The direction of China’s reform plan has become more tangible thanks to a roadmap sketched out by an influential government think tank. The full text of this plan has been released to the public in advance of the Third Plenary Session of the 18th Central Committee of the Communist Party of China, which will take place from 9th–12th November.
The Development and Research Centre of the State Council (DRC) task force responsible for drawing up the plans for China’s much anticipated reforms has been led by DRC Chairman Li Wei and National Development and Reform Commission (NDRC) Vice Chairman Liu He. The plan has also benefitted from the participation of several leading senior specialists from the DRC.
Christened the 383 Reform Plan, the report reveals deep-rooted institutional and policy issues that are holding back China’s economic and social development. It states that in order to realise the goal of developing China into a “moderately prosperous society” by 2020 — as set out at the 18th National Congress of the Communist Party of China — significant changes need to take place.
The report advocates the aim of achieving a competitive, socialist market economy driven by innovation and protected by the rule of law; pivotal to this plan is striking the right balance between government and the market. It proposes a transformation of:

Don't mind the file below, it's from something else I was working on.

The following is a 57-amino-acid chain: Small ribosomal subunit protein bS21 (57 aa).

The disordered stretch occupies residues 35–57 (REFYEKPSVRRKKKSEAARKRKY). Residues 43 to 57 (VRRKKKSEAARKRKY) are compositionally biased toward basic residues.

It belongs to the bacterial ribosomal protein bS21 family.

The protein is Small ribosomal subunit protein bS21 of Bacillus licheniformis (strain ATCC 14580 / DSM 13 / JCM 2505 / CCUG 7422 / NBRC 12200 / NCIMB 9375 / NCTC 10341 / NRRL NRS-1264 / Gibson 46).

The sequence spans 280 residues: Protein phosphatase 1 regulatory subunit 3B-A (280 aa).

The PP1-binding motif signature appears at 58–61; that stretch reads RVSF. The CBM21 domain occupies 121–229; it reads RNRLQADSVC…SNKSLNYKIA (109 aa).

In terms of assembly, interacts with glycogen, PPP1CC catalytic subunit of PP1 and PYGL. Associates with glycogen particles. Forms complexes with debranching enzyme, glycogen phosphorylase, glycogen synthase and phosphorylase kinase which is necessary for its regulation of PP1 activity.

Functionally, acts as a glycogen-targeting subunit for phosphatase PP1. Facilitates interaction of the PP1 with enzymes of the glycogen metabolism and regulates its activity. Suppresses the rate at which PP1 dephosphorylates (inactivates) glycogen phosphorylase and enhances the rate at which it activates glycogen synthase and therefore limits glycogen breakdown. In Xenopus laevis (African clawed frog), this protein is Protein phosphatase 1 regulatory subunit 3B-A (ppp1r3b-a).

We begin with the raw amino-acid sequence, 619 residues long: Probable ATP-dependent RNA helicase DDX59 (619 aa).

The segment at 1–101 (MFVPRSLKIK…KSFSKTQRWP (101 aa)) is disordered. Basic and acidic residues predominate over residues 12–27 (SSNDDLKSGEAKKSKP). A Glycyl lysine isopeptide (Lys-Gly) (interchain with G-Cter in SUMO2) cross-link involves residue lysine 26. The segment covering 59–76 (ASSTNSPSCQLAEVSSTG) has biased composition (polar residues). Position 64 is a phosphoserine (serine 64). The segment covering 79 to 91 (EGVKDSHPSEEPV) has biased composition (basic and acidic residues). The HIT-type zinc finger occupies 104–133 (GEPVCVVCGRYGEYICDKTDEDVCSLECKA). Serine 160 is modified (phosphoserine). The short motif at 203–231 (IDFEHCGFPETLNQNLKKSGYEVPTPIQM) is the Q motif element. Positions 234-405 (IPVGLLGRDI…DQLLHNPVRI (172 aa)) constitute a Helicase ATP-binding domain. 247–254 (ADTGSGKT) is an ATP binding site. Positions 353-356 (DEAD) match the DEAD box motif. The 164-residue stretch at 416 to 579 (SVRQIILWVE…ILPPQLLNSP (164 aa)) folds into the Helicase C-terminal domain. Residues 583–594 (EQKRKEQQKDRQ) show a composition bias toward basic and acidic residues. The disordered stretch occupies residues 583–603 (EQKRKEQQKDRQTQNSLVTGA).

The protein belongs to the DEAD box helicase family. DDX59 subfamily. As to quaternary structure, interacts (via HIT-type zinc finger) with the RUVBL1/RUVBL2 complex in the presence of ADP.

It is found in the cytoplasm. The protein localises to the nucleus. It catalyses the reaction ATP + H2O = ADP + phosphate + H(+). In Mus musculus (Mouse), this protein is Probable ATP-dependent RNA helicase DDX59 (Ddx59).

- the market;
- government; and
and details eight key areas that are in need of reform to facilitate this, namely:
- Financial reform;
- Land reform;
- SOE reform;
- Administrative reform;
- Fiscal and taxation reform;
- Market opening reform;
- State-owned assets management reform; and
- Innovation reform and promotion of green industries.
Three comprehensive measures the report proposes for launching this reform programme are as follows:
- Enhance competition by increasing market access and welcoming external investors.
- Reform the social security system and create a national basic social security package.
- Continue land system reform and ensure collective land market transactions.
In addition to the roadmap, the report also provides a three-stage timetable: short-term reform from 2013 to 2014; mid-term reform from 2015 to 2017; and long-term reform from 2018 to 2020.
The report is due to be published in full by Citic Press.